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How Goofball Dustin Saved Everyone on STRANGER THINGS

How Goofball Dustin Saved Everyone on STRANGER THINGS

By the end of “The Flea and the Acrobat,” Mike’s gang of adventurers has split apart. They had gone looking for the gateway to the Upside Down, but El (Millie Bobby Brown) messed with their compasses to keep them away from it, which drove a wedge between the already unsure foursome. Lucas (Caleb McLaughlin) called her a traitor, she threw him against a rusty car with her mind, and he stormed off, leaving his and Mike’s (Finn Wolfhard) fragile friendship pulled in every direction with Will’s life hanging in the balance.

Fortunately for the entire world, their group has Dustin Henderson.

Dustin (Gaten Matarazzo), who’s main job has been goofballery and providing ample snacks for midnight bicycle rides, is the glue that holds the group together, and this group is the thing that will save the world. He’s not as close to Mike or Lucas as they are to each other, but maybe that tiny bit of distance helps him stay above the fray when things get tough. He’s silly and irreverent, but he’s also got the steadiest head on his shoulders of anyone in the crew. His character is equal parts chocolate pudding and real talk.

In the sixth episode, “The Monster,” Dustin confronts Mike when he’s spiraling out about the fight and blaming Lucas, reinforcing the group’s hard-and-fast mechanism for survival. He demands Mike apologize for drawing first blood and shake Lucas’ hand, saying, “This isn’t a discussion. This is the Rule of Law. Obey or be banished from the party. Do you wanna be banished?”

In the context of Mike’s mandate that friends are, above all else, honest with each other, this is a huge move. Think back to the last time you had to tell one or your friends a hard truth. To check them when they say or do something wrong. Dustin doesn’t flinch in the face of one of the more difficult tasks facing someone whose social status is already rocky.

That’s the first step. When they get to Lucas’ house, Dustin doesn’t back down. Now he’s got two petulant friends shouting at each other, but he’s also got D&D to make his argument for him.

“Do you even remember what happened on the Bloodstone Pass?!” he says, stopping their argument cold. “We couldn’t agree on what path to take so we split up the party, and those trolls took us out one by one, and it all went to s***, and we were all disabled! So we stick together. No matter what.”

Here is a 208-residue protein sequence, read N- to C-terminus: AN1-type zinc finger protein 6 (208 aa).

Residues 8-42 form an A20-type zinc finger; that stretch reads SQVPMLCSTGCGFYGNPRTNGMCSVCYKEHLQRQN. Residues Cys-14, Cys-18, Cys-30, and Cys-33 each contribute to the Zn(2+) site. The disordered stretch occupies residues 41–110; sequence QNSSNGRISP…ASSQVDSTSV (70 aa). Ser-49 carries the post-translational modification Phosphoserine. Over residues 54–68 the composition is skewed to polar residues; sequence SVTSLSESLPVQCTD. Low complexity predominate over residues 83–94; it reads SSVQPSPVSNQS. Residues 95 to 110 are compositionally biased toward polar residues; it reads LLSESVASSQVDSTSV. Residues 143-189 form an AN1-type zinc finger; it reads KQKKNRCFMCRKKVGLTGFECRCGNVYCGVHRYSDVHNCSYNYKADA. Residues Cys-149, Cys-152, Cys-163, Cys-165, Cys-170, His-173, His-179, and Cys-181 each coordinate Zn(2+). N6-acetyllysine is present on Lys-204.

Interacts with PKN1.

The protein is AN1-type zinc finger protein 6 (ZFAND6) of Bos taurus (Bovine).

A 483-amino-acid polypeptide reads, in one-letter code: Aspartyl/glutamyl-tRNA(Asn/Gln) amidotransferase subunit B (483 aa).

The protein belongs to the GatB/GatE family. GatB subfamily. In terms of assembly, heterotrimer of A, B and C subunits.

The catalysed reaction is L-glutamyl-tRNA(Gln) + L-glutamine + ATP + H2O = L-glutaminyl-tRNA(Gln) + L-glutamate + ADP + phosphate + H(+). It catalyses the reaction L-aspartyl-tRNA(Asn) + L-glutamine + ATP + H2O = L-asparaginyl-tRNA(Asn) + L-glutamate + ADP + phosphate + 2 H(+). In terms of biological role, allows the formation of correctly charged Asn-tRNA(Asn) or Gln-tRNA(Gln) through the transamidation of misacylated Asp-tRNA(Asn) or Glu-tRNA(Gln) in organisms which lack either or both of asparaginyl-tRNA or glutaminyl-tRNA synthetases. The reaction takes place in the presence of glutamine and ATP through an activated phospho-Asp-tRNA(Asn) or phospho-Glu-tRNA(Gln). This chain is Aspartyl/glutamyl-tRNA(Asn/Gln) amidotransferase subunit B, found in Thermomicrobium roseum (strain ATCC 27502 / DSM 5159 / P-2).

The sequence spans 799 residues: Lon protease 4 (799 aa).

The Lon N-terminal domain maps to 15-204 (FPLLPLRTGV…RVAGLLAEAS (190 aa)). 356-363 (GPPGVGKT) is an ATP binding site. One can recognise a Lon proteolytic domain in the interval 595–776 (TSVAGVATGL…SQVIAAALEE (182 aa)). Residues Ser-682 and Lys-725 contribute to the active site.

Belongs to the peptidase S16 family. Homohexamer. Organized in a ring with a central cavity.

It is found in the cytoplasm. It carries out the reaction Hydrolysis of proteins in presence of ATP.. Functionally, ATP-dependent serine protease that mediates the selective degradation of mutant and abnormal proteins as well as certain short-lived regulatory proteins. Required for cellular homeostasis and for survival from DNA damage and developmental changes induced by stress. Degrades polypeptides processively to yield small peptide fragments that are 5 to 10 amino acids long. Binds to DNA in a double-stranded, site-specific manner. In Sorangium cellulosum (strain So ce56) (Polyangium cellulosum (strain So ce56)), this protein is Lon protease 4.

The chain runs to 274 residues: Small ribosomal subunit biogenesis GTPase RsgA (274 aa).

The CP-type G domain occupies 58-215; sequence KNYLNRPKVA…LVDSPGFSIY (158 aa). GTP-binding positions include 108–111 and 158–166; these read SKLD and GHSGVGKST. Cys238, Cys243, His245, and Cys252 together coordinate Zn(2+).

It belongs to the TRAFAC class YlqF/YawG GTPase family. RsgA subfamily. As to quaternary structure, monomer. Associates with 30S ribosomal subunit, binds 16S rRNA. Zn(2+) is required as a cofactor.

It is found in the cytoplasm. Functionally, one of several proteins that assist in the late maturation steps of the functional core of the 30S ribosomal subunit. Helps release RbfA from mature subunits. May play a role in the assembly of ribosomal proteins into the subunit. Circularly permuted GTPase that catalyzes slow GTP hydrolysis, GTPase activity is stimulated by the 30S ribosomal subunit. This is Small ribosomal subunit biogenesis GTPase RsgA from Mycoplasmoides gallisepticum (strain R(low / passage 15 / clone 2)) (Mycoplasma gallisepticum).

His passion doesn’t initially pay off, but the power of tenacity doesn’t show itself in the short term. Dustin’s super power is his dedication to the group’s cohesion, which makes the squabbles that drive them apart seem petty. Still, Lucas abandoning them to find the gateway on his own makes a lot of emotional sense. This fight is between him and Mike, whose friendship and affection has been captured by El. His jealousy has left him wounded, and no high level appeal to cohesion from Dustin was going to change that.

That’s especially because Dustin and Lucas aren’t as close to one another. In this episode, Dustin humbly admits his lower place in the original D&D squad hierarchy as a sidekick to Lucas and Mike, who’ve known each other longer (Dustin only showed up in fourth grade) and who live closer to each other. Mike extends the olive branch of multiple best friendship, but Dustin’s assessment is still spot-on. He and Will (Noah Schnapp) are the ones who ride most of the way home together after long D&D sessions at Mike’s house, and they appear in the first episode to have the easy rapport of the soft-spoken and put-upon. The rapport of two pals who know they’re not the stars of their own friend group.

Dustin is closer with Mike because Mike has the ability to be close to all of them. He’s deeply empathetic, which is why he’s most drawn to El and why he immediately accepts her as a new member of their cohort. Still, Dustin and Mike’s friendship is obviously genuine and symbiotic. It’s not exactly Screech/Zack Morris, but there’s been a hint of that since the beginning of the show. With the display of Dustin’s importance in this episode, the status of Mike as a kind of solitary leader has to be questioned. Dustin isn’t just a support beam for the coolest geeky kid; he’s one equal leg on a quadropod.

Dustin and Lucas, on the other hand, is a contentious relationship, and it probably always has been.

If Lucas and Mike were best buds since kindergarten, and Dustin showed up in the fourth grade, Lucas has probably been antagonistic toward him since the start. They’ve verbally sparred at each other at every twist and turn—in the principal’s office, in Mike’s basement, in Lucas’s house when Dustin considers El’s attack on him X-Men-level awesome. They’re polar opposite personalities: Lucas is stone-faced serious and Dustin just wants to have fun. One brings flashlights to a search party, the other brings Pringles (we need energy for our travels!). In other words, they’re symbiotic without knowing it.

It’s no wonder Dustin fails to bring everyone together on the first go, but he does push Lucas and Mike in the right direction (toward each other) and helps look for Eleven, which lets her know she has people who care for her.

Without Dustin’s intervention, he and Mike would have run into the knife-wielding bullies Troy (Peyton Wich) and James (Cade Jones) without Eleven’s protection, and the group would have been separated at the very moment “Hawkins Power and Light” bore down on them, picking them off one by one. Bloodstone Pass all over again!

Shady government entity wins, they take back Eleven, the town (and the world?) is set for total annihilation.

Essentially, every group needs a Dustin. Without him, the world is toast.

Images: Netflix

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